Stress is a factor for clergy. A recent study by Krause, Ellison, and Wulff, (as cited in Lee 1999), demonstrated that vital and demanding functions in the church damage ministers more than they do congregants. Furthermore, some of these stressful episodes are difficult enough to surface as accounts of frustration, anguish, depression, and doubts about one’s competence (Lee, 1999). Clergy have a limited supply of emotional resources and often find them depleted by stressful occupational demands. Depersonalization (decrease in qualities that make a person feel important) may occur as the minister develops cynical opinions, as well as negative feelings, about the congregant. The minister might even feel the congregant deserves the trouble (Francis, Kaldor, Shevlin, & Lewis, 2004). In a study on anxiety and depression in Roman Catholic priests, Knox, Virginia, and Lombardo (2002) found further evidence that clergy are candidates for burnout and depression. Two factors contributed to the psychological well-being of the priests. First, priests who had support from both peers and superiors reported less psychological stress. Second, job contentment was an important variable concerning depression and anxiety.
Internal and External Factors
Historically, many experts believed burnout was a myth, but further study has revealed both internal and external factors in burnout. One body of research suggests the problem is external and often systemic through the entire church structure. The external factors include too much work, too little support, rigid work schedules, difficult parishioners, being on call twenty-four hours a day, and excessive bureaucracy, as well as unhelpful and often irrelevant denominational organizations (Grosch & Olsen, 2000). Blanton and Lane (1999) found the following external predictors of emotional wellbeing in clergy: congregational expectations, ability to sustain family life, contentment within the parsonage context, social support, and financial factors. The second body of research suggests, “those most likely to burnout would be those who were idealists, perfectionists, and compulsives” (Grosch & Olsen, 2000, p.620). This research implies that these persons suffer narcissistic tendencies, low self-worth, development difficulties from childhood, and perfectionism of Type-A variety (Grosch & Olsen, 2000). Both of these emphases likely have relevance and should be integrated. That is, both internal and external influences contribute to burnout and depression.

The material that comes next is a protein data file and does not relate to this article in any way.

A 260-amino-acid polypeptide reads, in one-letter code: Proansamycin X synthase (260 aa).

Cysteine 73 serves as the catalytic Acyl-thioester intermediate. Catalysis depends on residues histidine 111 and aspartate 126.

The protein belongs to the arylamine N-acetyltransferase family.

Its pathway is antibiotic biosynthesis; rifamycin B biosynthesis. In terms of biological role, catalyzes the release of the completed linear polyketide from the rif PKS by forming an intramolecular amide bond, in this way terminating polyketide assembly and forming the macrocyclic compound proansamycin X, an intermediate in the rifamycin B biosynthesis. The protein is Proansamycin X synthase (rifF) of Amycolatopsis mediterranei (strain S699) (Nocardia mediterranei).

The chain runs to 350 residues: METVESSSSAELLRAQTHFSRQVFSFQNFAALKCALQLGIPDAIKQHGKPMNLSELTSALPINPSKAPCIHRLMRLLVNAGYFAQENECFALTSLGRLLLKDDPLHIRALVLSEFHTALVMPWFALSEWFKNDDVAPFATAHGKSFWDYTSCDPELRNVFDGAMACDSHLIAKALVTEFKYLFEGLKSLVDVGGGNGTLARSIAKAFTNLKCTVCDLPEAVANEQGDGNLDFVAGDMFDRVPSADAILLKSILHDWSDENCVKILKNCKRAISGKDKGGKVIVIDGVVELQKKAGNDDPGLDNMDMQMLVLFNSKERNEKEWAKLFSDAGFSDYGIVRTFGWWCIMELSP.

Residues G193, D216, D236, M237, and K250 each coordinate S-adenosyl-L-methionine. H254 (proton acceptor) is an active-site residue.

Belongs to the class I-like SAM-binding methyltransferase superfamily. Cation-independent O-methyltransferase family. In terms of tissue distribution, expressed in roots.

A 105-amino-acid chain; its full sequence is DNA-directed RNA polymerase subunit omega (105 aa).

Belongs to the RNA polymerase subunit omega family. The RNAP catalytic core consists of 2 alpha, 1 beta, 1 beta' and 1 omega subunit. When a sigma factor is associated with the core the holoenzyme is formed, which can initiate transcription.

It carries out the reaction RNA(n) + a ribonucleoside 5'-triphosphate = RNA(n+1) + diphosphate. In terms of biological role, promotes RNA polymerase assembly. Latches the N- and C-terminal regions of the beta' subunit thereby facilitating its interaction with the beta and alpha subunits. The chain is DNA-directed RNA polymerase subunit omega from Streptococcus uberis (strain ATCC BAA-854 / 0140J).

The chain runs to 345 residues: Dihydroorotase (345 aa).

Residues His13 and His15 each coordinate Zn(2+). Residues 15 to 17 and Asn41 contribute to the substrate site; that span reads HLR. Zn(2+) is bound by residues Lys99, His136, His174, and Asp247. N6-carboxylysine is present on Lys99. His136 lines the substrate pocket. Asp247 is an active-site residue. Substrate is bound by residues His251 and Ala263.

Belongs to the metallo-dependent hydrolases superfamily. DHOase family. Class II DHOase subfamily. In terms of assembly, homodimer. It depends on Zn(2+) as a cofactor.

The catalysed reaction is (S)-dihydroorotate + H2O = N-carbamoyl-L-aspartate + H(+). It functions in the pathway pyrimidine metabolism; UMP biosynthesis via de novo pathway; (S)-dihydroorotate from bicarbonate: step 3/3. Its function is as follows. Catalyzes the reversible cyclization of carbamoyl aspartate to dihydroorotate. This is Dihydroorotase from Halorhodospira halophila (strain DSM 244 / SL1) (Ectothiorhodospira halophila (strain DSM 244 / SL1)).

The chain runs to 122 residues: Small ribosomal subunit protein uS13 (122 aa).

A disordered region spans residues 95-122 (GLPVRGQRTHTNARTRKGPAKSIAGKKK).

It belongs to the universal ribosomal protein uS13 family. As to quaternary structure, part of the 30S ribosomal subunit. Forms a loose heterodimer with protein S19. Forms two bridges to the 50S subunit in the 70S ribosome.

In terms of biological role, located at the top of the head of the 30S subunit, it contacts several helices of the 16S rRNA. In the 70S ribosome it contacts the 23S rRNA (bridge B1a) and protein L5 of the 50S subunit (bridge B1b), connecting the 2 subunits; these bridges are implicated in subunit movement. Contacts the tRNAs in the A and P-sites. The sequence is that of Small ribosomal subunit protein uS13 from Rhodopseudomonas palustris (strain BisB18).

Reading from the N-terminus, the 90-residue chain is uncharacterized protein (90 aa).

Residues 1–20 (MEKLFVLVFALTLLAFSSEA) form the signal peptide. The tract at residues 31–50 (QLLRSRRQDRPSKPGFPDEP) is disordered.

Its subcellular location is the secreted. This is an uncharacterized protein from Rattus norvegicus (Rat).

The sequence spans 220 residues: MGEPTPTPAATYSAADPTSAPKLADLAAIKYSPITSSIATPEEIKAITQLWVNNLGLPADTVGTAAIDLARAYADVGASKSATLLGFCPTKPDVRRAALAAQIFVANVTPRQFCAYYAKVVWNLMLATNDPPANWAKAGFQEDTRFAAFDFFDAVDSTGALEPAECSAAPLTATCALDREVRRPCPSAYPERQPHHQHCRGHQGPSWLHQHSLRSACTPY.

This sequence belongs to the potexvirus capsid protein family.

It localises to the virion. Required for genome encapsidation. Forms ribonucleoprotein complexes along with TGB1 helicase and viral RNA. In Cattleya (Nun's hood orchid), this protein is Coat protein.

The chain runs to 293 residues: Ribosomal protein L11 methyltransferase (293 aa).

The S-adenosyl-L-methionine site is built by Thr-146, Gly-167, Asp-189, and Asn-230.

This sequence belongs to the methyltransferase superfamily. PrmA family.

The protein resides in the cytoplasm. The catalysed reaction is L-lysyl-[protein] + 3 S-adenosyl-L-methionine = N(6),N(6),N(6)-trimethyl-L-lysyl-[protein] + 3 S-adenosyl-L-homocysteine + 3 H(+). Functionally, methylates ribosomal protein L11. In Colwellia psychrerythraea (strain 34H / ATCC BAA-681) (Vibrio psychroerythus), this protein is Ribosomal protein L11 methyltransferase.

Stressors and Emotional Exhaustion
Stressors and emotional exhaustion also contribute to burnout and depression in clergy. Many different types of stressors can lead to burnout and depression. In assessing emotional exhaustion among Australian clergy, Francis, Kaldor et al.(2004) found clergy who scored high on the index of emotional exhaustion also were more likely to (a) have differences with their congregation, (b) find difficulty filling roles in the church, (c) find it hard to deal with negative congregants, (d) have difficulty making and keeping close relationships, (e) experience high anxiety, and (f) think often of leaving the ministry. In a study on burnout in the Roman Catholic Church, Virginia (1998) found secular clergy (ministers who work with people one-on-one) experienced a much higher degree of depression (72%) than did both religious clergy (those who belong to a religious order) and monastic clergy (those who live in a private community) (40.8% and 39.5% respectively). Those who work closely with people appear to have a greater degree of depression.